Keck Foundation Donates $1.5 Million to the Large Synoptic Survey Telescope
The W. M. Keck Foundation has announced a gift of $1.5 million to the Large Synoptic Survey Telescope (LSST). The gift will be administered by the University of California, Davis, on behalf of the consortium building the telescope. SLAC leads the R&D effort to build the LSST camera.
The support from the Keck Foundation is for the final phase of research and development of focal plane imagers, which will capture images in the telescope's giant camera. The LSST's three-billion pixel digital camera will use a novel imaging technology that is a critical and unique feature of the project.
"We are extremely grateful for the generous donation from the W. M. Keck Foundation," said LSST Director J. Anthony Tyson, professor of physics at UC Davis. "The focal plane imager is one of the most time-critical elements in this project. We can now address this long-lead technology which could allow the project to meet its goal of completion by 2013."
Proposed to begin operations in 2014, the 8.4-meter LSST will be able to survey the entire visible sky deeply in multiple colors every few nights, probing the mysteries of dark matter and dark energy, and opening a movie-like window on objects that change or move rapidly: exploding supernovae, asteroids that might pose a hazard to the Earth, and distant Kuiper Belt Objects.
The focal plane imagers are the heart of the telescope, enabling a field of view of 10 square degrees, or 50 times the size of the moon. Coupled with the light gathering power of the LSST telescope, this novel focal plane imager will provide unprecedented sky coverage, cadence and depth, allowing the LSST to attack high-priority scientific questions that are far beyond the reach of any existing facility.
"The Keck Foundation grant is essential to develop the new technology for focal plane imagers that we need for LSST," said LSST Deputy Director Steve Kahn of SLAC's Kavli Institute for Particle Astrophysics and Cosmology.
To develop the imager, the LSST project is taking advantage of silicon device expertise at Brookhaven National Laboratory as well as experience in optical charge-coupled devices (CCDs) at the Harvard-Smithsonian Center for Astrophysics and at UC Davis. The overall R&D effort to build the camera is being led by SLAC.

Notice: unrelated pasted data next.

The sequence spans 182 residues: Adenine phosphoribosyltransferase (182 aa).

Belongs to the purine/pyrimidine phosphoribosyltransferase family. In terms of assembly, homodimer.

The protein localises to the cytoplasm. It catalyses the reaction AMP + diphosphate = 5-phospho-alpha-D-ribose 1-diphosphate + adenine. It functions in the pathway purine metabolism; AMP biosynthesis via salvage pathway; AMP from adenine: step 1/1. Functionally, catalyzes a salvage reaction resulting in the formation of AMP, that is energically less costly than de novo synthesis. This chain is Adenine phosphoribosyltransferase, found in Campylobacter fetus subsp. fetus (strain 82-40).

More information about the LSST including current images, graphics, and animation can be found at the LSST website.
In 2003, the LSST Corporation was formed as a non-profit 501(c)3 Arizona corporation with headquarters in Tucson, AZ. Membership has since expanded to more than twenty members including Brookhaven National Laboratory, California Institute of Technology, Columbia University, Google Inc., Harvard-Smithsonian Center for Astrophysics, Johns Hopkins University, Kavli Institute for Particle Astrophysics and Cosmology - Stanford University, Las Cumbres Observatory Inc., Lawrence Livermore National Laboratory, National Optical Astronomy Observatory, Princeton University, Purdue University, Research Corporation, Stanford Linear Accelerator Center, The Pennsylvania State University, The University of Arizona, UC Davis, UC Irvine, University of Illinois at Urbana-Champaign, University of Pennsylvania, University of Pittsburgh, and the University of Washington.
The LSST is a public-private partnership. Design and development activity is supported by in part the National Science Foundation under Scientific Program Order No. 9 (AST-0551161) through Cooperative Agreement AST-0132798. Portions of this work are supported by the U.S. Department of Energy under contract DE-AC02-76SF00515 with the Stanford Linear Accelerator Center, contract DE-AC02-98CH10886 with Brookhaven National Laboratory, and contract W-7405-ENG-48 with Lawrence Livermore National Laboratory. Additional funding comes from private donations, grants to universities, and in-kind support at Department of Energy laboratories and other LSSTC Institutional Members.
SLAC Today, July 17, 2007